Pond Filters

Filtration is the heart of successful pond management. There are many different type of filters available on the market. Ensuring that your pond water is safe for fish is essential to maintaining a happy and healthy pond environment and reducing the risk of disease.

Basics of how filter works

Purpose of filters are NOT to physically keep water clean. You achieve this with all filters to some extent as a bonus. Filters are used to remove TOXINS produced by fish and other decaying wastes. Those toxins are INVISIBLE and crystal clear water does NOT mean water is safe for fish. Helpful bacteria settles in filter media over a period of time. These helpful bacteria breaks down those toxins and make water safe for fish. Water can be murky and looking dirty yet safe for fish if you have an active filter, meaning a filter which is running for months and have plenty of helpful bacteria. You need to keep water running through filter 24/7 for them helpful bacteria to survive and keep doing their job. You never clean filter media with tap water which may have chlorine (chlorine kills helpful/friendly bacteria). Always use same pond water to do a moderate clean of filter. Those helpful bacteria’s are invisible and die easily when out of water for too long (can be minutes in dry sunny condition) or no water passing through filter, half an hour is too long for them to survive in hot climate without running/oxygenated water.

” Without helpful/ friendly bacteria ( nitrifying bacteria ), a filter is DEAD”

These helpful bacteria occurs naturally but it is a good idea to introduce them to all new and sometime existing pond/filters.

Carbonate

Source of carbonate is essential for all pond unless you add them regular. Several carbonate molecules get used with each oxygen molecule to breakdown ammonia into nitrite. Amount of carbonate present in water is measured by testing KH from your water test kit. Koi guru recommends a KH value of 7 or 8. When KH is good your PH will be stable., ammonia will stay close to zero.

Calcite rock (non crystalline/brittle type) and cheap garden centre limestone or oyster shells are very effective but you will need a good amount as they dissolve very slowly. “KH – buffer up” from NTlabs is one of the best. Temporary alternative can be bicarbonate of soda.

Filtration is the heart of fish pond, carbonate and oxygen is the heart of filter

I have few multichambered fibreglass filters that I use with flocor, alfagrog, limestone and calcite rock (non crystalline/ brittle type) .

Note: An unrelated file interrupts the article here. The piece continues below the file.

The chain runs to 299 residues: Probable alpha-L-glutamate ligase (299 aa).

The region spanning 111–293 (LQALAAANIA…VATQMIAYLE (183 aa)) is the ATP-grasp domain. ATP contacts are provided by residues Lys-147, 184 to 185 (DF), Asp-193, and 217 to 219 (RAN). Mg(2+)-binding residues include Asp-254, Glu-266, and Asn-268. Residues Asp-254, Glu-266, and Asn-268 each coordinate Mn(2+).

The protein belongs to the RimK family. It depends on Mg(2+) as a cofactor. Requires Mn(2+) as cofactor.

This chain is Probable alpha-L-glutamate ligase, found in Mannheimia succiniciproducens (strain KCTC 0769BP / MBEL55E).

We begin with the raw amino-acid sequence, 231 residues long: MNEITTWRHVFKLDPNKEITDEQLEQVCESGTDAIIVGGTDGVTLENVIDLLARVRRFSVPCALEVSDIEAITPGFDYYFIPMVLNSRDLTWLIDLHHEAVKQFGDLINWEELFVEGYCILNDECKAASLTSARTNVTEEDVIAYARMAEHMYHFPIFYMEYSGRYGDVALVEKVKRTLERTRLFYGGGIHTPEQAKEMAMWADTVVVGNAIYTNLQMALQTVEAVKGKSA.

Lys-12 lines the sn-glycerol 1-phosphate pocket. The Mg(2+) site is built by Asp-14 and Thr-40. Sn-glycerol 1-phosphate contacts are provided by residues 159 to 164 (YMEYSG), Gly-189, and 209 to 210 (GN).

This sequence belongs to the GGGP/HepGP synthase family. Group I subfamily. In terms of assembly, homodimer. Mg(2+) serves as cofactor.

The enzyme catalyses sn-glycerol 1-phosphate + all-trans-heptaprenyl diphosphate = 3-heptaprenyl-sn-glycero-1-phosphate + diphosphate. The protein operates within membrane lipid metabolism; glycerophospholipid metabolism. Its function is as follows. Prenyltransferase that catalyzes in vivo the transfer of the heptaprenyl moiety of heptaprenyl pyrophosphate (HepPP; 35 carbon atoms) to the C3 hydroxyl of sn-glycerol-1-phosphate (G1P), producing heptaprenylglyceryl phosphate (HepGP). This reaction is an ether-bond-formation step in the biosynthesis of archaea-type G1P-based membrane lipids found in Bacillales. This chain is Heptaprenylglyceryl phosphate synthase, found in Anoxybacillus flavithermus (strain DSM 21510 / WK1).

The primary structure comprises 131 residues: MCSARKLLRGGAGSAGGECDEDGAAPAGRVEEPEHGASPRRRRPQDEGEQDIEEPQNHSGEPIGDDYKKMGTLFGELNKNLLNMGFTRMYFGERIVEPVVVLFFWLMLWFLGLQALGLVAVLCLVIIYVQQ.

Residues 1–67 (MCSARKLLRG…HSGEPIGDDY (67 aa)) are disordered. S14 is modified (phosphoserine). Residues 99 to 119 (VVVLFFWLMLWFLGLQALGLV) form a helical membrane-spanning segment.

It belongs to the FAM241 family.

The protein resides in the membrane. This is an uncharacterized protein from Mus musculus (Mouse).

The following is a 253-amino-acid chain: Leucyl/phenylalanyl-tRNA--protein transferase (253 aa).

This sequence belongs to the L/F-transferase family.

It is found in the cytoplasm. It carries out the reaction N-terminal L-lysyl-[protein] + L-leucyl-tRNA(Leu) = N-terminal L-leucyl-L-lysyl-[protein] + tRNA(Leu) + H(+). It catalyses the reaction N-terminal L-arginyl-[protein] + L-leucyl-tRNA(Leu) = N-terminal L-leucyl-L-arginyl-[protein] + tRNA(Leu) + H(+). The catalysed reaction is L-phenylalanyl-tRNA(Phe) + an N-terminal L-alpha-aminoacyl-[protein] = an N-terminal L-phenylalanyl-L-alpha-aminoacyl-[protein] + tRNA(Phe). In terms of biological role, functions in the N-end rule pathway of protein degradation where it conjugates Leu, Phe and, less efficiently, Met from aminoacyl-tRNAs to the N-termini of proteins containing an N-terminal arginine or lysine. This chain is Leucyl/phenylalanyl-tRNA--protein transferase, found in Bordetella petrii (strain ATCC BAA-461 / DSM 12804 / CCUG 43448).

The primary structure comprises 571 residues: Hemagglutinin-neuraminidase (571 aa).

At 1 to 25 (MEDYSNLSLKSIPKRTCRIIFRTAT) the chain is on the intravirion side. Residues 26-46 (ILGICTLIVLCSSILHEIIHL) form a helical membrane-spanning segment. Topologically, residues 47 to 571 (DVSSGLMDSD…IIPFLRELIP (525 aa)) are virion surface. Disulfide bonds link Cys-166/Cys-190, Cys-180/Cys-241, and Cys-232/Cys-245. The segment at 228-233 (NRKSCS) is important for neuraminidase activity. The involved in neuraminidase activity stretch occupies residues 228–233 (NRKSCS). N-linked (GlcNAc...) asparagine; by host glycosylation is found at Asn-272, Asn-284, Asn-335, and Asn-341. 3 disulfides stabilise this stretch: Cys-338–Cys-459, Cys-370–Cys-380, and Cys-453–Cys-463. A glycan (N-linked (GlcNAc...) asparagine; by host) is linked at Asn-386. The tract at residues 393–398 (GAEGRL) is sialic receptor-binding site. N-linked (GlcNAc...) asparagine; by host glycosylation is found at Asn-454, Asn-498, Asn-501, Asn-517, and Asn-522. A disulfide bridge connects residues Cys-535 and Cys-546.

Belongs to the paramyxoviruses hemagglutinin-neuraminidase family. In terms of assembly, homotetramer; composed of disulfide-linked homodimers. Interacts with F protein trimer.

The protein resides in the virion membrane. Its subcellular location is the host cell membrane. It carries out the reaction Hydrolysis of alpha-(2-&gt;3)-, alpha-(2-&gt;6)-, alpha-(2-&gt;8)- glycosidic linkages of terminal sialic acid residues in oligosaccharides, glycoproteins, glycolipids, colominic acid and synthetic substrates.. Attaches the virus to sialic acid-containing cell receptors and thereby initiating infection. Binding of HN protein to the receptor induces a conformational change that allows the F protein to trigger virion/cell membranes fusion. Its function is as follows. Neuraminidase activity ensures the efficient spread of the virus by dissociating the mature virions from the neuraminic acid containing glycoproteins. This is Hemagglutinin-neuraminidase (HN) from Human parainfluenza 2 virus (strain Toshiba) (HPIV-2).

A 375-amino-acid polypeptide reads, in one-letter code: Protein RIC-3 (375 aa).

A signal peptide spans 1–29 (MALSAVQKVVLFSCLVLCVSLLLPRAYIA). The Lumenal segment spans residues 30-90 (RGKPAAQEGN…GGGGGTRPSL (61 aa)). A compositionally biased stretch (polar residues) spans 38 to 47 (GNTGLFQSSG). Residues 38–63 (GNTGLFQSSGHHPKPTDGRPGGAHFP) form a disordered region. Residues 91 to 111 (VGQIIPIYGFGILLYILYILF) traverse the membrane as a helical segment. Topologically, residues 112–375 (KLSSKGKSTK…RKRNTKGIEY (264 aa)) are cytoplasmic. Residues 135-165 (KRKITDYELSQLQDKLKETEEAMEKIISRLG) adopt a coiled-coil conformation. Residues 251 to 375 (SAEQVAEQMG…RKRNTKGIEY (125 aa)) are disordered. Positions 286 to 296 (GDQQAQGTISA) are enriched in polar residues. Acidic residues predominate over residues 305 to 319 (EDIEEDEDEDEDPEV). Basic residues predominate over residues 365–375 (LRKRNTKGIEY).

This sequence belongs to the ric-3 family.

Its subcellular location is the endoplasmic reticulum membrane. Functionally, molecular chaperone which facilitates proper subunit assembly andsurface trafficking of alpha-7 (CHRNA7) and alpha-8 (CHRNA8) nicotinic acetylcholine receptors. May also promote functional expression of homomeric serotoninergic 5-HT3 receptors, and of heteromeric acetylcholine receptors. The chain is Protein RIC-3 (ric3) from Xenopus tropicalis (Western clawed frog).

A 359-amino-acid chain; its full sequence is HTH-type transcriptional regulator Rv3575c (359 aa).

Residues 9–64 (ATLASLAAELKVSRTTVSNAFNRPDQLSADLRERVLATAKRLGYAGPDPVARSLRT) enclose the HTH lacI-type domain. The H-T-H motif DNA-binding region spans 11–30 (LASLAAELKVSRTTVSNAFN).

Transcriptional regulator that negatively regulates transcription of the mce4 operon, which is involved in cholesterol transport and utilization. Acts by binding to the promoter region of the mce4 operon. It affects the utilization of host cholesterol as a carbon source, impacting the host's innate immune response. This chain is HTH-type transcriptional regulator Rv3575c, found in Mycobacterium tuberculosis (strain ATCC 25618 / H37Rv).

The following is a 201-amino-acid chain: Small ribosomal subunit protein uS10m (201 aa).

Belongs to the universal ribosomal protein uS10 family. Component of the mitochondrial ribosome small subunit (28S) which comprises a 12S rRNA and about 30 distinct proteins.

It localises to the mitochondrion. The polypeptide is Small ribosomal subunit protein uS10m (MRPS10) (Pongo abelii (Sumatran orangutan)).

I use flocor in first two chambers, alfagrog (E40 size, smaller size will get clogged and hard to clean while largers can be cleaned by simply pouring pond water over them) in next two chambers, limestone (too much small size limestone will clogg filter) in next and finally calcite rock (non crystalline/brittle type) in the last chamber. Flocor is light and can be stirred & cleaned frequently. It makes this type of arrangement easy to maintain and are relatively clog free.

** I always supply extra oxygen with air stones etc on all multichambered filters when temperature is above 12 ish Celsius**

I have used above example as many hobbyist opt for better filters ( like nexus, bakki showers, drum filters etc) with higher price tags but forget to add minerals on regular basis. Multi chambered filters can be perfect for low cost/maintenance filtration.

Types of filter media among many, available to choose from and perfect for DIY filters.

Here are few example of different types of filter. Some can be modified and rearrange filter media for more effective filtration and easy maintenance.

Drum filters

Legendary Nexus

Bakki showers

Pressure filters

Multi chambers

UV Light to control Algae

UV filters to control algae is a personal preference but if you get dense pea green soup colour water then UV filter may become necessary to avoid fish loses. I only use UV with nexus setup while my multichambered filter setups are fine without UV. Ponds with slight green colour water is much better for fish than crystal clear water. You will need to replace UV bulb at certain intervals for effectiveness. I usually change bulbs once every two years (not 6 months as instruction, yes that’s true) .

How much algae you get will depends on many factors such as amount of sunlight, fish load, other organic debris etc. Having lots of pond plant and lower fish load is a very effective way to control algae naturally.

All new pond should have their UV filter turned OFF for first few weeks at least. This way nitrifying bacteria can develop quickly in the echo system. UV filter/light will kill bacteria, good or bad.

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